Supporters and protestors gather ahead of a pro-Erdogan rally in Cologne, Germany, 31 July 2016.

Turkey's state of emergency, which has led to the temporary suspension of the convention on human rights, is a cause for concern, a judge for the European Court of Human Rights told dpa.

"We are not a fair weather court," Angelika Nussberger told dpa earlier in the week.

Multiple human rights groups have issued warnings about rights violations in Turkey, and also France, since the two countries implemented states of emergency, France after terrorist attacks and Turkey after a failed coup attempt.

Nussberger said that 2012 reforms to Turkish law have brought it forward, but said it will take time for the court to assess the situation since the failed coup attempt of July 15.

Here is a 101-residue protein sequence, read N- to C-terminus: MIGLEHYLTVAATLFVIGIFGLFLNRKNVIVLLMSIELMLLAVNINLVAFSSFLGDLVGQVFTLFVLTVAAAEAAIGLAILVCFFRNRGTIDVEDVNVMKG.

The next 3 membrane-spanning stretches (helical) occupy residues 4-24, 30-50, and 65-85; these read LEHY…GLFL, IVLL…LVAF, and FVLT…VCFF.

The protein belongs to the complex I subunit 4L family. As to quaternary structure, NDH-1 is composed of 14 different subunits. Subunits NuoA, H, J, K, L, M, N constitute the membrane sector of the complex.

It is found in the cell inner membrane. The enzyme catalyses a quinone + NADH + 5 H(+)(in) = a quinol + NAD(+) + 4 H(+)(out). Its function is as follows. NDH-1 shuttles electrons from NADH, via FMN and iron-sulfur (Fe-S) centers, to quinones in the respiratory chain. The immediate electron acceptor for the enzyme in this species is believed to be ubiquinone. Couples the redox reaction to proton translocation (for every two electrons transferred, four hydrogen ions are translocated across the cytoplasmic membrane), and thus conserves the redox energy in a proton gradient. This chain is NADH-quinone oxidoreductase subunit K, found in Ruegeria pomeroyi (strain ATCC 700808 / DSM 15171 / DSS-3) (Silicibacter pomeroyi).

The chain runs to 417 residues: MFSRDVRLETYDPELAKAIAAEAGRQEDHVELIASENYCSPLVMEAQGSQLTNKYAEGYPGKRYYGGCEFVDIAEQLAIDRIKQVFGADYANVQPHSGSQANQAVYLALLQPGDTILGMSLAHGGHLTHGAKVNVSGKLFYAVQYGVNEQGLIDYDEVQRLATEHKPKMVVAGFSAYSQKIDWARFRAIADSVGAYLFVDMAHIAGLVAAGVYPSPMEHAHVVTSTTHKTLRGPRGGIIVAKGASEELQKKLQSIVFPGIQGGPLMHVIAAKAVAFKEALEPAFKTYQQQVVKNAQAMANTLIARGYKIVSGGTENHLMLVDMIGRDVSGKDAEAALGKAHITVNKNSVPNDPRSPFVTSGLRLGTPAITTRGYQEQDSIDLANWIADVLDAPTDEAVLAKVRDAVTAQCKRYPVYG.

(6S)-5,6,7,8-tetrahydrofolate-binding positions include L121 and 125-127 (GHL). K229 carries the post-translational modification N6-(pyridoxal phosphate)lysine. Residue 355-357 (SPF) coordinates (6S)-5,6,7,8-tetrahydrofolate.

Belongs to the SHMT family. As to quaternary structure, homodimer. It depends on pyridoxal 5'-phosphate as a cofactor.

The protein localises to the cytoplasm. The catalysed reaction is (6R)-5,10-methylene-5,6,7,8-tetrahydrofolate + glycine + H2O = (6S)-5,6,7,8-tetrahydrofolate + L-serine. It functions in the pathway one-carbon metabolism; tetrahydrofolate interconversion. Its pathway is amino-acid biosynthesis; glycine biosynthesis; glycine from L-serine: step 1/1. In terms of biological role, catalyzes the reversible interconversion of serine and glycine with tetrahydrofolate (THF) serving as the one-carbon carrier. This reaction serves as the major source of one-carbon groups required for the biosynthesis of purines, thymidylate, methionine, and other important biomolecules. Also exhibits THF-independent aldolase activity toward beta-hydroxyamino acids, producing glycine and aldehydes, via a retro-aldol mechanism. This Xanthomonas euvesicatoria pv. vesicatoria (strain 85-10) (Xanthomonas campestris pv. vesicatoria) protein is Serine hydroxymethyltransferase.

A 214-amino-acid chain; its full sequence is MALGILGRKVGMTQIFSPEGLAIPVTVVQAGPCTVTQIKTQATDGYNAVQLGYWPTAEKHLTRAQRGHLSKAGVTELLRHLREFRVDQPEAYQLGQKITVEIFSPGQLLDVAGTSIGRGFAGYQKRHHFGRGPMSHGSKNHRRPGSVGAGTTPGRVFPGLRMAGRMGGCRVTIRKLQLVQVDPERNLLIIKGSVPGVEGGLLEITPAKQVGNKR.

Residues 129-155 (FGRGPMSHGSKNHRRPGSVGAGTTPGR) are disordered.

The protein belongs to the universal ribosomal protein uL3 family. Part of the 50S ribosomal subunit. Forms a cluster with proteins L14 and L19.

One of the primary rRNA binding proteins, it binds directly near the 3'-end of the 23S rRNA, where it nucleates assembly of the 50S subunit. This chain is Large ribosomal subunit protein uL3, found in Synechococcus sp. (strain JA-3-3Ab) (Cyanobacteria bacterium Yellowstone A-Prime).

"The clarifying point will be how far Turkey can go in a state of emergency. The same goes for France. The court has not yet examined whether the requirements exist and whether the standards have been brought down too far," Nussberger said.

The judge said that constitutional standards must be upheld even after terrorist attacks, adding that it was very difficult for the court to decipher when the danger justified suspending the human rights convention.

"After the September 11 terrorist attack and bombing attacks in Europe, the court made clear that constitutional standards must be upheld in cases against alleged terrorists. They cannot be transported to countries where they face the risk of torture," Nusseberger said.

"Many politicians criticized this, because what they saw as 'effective' was not legally enforceable," she added. "But ... you can't build a Guantanamo in Europe," she said referring to the controversial US military detention centre in Guantanamo Bay, Cuba.

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